Introduction: To assess the therapeutic efficacy of selegiline combined with levodopa in the long-term treatment of Parkinson's disease (PD).
Material and methods: A randomized, prospective, double-blind study on 44 patients with PD needing levodopa therapy after the initial double-blind treatment with placebo or selegiline was carried out. The patients were followed-up for 5 years under combination therapy.
Results: Selegiline induced a significant (P < 0.001) slowing in the need to increase the daily levodopa dose in order to compensate for the progression of the disease. After 5 years of combination therapy the mean dose of levodopa was on average 320 mg lower in the selegiline group (405 +/- 59 mg vs 725 +/- 78 mg). The difference in the levodopa doses between the two groups increased along with follow-up time, as also the ratio of the levodopa doses (placebo/selegiline group). The number of daily levodopa doses needed to compensate for the occurrence of motor fluctuations was significantly lower in the selegiline group. The parkinsonian disability did not differ between the two groups because the clinical condition was kept as optimal as possible by adjusting the levodopa dosage. Nine patients in the placebo group needed initiation of additional dopaminergic therapy in comparison to one in the selegiline group (P = 0.004). During the 5-year follow-up period 11 patients were withdrawn from the selegiline group, 7 due to adverse events. There was no difference in mortality between the two groups.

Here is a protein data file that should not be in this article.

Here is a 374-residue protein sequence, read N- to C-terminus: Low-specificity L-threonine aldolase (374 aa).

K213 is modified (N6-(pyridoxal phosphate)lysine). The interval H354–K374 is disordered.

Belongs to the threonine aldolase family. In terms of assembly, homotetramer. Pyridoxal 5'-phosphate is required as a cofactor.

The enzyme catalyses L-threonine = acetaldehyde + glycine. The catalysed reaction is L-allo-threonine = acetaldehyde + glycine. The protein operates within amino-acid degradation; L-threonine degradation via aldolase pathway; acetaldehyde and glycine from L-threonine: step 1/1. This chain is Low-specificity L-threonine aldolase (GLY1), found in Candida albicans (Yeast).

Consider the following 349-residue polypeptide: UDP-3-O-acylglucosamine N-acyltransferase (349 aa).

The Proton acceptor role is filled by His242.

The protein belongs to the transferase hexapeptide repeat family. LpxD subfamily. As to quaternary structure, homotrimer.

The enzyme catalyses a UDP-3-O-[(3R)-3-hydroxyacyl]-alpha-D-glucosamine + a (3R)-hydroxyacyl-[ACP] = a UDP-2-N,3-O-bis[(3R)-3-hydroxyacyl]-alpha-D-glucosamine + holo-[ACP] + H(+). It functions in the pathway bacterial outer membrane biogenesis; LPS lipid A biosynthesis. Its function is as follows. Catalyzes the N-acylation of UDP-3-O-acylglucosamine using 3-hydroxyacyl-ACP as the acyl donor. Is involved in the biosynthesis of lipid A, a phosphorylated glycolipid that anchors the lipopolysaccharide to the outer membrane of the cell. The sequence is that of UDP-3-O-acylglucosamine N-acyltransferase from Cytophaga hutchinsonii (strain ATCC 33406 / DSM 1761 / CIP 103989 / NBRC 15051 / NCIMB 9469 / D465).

Conclusions: Selegiline therapy offers beneficial long-term effets in the treatment of PD.